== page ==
Family Islands Sailing Races in The Bahamas
With as many disparate islands as there are spread over as wide a swath of sea as encompasses The Bahamas, it stands to reason that sailing has been as big a part of life here as anything else for as long as anyone’s been Bahamian. The importance of sailing in The Bahamas is readily apparent in Family Islands Sailing Races today. That, however, was not always the case. In fact, there was a time not so long ago when traditional Bahamian sloops almost disappeared forever.
Vanishing Bahamian Sails
The culprit (again) was progress. Beginning in the 1950s, advances in modern shipbuilding and air travel made old sailboats obsolete everywhere. The Bahamas were no exception, of course. Connecting the islands had never been easier. The romance of the old sail, though, was dying a slow death.
We’ve discussed similar such sins of progress before. Remember Vanishing Sail? Well, in the case of The Bahamas, the locals didn’t wait for a lifeline to save their cherished sailing tradition. Nope. Instead, they started partying.
Birth of Family Island Sailing Races
More to the point, they started racing. Eager to preserve their sailing heritage, Bahamians created a series of regattas. Races pitted old vessels against each other in a celebration of Bahamian pride and culture. The largest of these celebrations, The National Family Island Regatta, has been held in Exuma on the last full weekend in April since 1954. Local sailors come from all over The Bahamas to compete for cash prizes and bragging rights under a strict set of guidelines, many of which date back to the event’s earliest days. Among them:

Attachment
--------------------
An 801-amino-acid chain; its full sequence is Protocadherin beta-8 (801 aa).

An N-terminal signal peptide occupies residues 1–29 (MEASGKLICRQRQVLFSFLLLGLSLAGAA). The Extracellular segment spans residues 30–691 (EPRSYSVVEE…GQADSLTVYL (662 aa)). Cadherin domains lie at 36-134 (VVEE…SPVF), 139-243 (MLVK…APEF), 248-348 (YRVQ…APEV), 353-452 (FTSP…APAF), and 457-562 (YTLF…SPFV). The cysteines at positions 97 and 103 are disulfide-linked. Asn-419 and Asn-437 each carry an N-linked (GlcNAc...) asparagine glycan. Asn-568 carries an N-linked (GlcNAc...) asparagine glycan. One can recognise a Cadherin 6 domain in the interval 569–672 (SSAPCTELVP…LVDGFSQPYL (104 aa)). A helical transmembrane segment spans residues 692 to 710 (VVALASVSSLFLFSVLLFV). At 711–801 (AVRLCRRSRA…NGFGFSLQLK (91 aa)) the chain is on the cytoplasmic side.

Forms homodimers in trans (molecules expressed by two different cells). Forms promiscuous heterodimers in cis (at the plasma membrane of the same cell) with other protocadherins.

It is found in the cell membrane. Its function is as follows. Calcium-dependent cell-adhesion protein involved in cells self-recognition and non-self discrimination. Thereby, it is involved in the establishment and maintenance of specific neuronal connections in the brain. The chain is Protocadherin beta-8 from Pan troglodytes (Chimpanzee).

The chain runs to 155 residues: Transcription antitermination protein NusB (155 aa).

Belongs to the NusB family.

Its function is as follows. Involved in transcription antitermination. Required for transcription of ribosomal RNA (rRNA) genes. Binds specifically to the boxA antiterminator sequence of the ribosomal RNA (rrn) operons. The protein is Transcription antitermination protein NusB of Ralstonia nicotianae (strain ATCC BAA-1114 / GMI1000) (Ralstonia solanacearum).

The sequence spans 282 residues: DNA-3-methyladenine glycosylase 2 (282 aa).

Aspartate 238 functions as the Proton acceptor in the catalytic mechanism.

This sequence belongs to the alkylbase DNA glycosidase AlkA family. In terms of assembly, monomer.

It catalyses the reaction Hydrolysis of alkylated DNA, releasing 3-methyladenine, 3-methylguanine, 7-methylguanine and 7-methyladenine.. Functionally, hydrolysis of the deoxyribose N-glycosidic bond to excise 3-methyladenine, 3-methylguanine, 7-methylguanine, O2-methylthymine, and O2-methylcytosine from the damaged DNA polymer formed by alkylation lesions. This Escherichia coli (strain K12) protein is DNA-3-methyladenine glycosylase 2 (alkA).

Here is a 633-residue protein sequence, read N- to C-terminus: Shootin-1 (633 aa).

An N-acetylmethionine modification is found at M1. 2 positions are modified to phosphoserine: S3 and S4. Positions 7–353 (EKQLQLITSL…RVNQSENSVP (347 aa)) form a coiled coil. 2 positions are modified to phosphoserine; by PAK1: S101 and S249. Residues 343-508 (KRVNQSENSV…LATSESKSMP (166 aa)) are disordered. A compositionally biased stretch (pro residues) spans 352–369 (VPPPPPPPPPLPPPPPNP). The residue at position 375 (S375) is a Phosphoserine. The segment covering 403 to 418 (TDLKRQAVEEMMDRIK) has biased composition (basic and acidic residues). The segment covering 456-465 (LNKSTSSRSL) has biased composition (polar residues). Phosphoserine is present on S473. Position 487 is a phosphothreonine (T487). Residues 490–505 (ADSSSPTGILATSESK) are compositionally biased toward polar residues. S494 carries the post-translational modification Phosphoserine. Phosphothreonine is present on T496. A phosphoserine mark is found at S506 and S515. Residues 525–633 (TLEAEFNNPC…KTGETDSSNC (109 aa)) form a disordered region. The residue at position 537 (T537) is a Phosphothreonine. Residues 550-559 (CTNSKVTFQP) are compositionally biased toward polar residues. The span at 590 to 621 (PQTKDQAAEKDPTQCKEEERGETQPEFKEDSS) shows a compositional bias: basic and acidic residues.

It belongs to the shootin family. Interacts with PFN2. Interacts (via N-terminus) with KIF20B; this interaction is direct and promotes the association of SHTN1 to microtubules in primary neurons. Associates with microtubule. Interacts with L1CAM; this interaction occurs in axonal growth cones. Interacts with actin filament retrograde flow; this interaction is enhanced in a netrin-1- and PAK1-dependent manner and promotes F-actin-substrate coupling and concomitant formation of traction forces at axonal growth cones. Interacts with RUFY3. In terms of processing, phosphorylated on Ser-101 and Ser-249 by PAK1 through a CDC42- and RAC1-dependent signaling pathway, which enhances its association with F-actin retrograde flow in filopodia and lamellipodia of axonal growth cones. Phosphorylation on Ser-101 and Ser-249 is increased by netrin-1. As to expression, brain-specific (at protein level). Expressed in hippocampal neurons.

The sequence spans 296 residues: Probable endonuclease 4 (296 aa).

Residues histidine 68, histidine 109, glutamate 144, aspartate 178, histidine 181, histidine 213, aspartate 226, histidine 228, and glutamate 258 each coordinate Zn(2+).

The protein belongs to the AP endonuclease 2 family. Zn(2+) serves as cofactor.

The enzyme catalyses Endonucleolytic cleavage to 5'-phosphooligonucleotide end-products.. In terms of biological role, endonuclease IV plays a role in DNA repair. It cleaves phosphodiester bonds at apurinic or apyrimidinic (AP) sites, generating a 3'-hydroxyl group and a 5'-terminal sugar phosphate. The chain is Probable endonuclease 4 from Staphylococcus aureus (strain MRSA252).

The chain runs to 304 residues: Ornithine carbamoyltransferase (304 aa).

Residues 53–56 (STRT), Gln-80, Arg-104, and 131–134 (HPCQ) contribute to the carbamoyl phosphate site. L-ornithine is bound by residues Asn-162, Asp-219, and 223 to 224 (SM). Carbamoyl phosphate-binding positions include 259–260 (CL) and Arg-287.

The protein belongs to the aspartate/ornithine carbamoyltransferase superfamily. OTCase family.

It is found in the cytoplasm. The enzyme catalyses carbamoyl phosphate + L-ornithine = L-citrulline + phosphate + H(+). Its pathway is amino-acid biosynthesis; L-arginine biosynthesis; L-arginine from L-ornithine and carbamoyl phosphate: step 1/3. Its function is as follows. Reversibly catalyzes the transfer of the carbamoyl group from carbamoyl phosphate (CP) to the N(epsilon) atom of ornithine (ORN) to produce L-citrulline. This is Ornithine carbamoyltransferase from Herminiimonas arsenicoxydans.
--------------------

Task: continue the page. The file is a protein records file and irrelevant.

- Boats must be constructed solely of wood.
- Sails must be made solely of cotton.
- No spreaders or winches are allowed.
- No advertising is allowed on sails.
I’ve read that some of the rules are sometimes relaxed a bit. For the most part, though, this event is Old School all the way.
Oh, and if you’re thinking of participating and you’re not Bahamian, forget it. All participating boats must be 100% designed, built, and owned by Bahamians. Additionally, they must be skippered exclusively by Bahamians.
So yeah, the races are solely a spectator event for the rest of us. This, however, isn’t such a bad thing considering the spectacle of watching these sloops in action.
Also, I’m some kind of sailing expert, but these things look incredibly difficult to handle.
Like the yoles in Martinique, traditional Bahamian sloops have huge sails and incredibly tall masts relative to their comparatively modest hulls. The combination makes sailing ’em quite the balancing act. You need an oversized crew for such a small vessel. Many sailors are effectively along for the ride, providing counterbalance while perched atop narrow hiking planks.
It’s an amazing sight, though you don’t necessarily need to visit Exuma during “Regatta” to experience it.
Traditional sailing races have, over the years, become central components of community reunion events throughout the Family Islands. (Everywhere in The Bahamas not named New Providence and Grand Bahama Island are known as Family Islands. They’re also known as the Out Islands.) There’s also The Long Island Regatta in June, which is second in size to Exuma’s.
Catching a Chance Sailing Race in Exuma
Then again, you might also just get lucky and stumble across a race like I did while visiting Exuma Point Beach Bar & Grill. No sooner had the sailors arrived at the jetty that the trash talking and wagering started up.
It was all friendly and in good fun, but you could feel the pride each man had for his vessel and the true desire they all had to win.
If it’s like that on a random Saturday, just imagine what it’s like for one of the bigger events!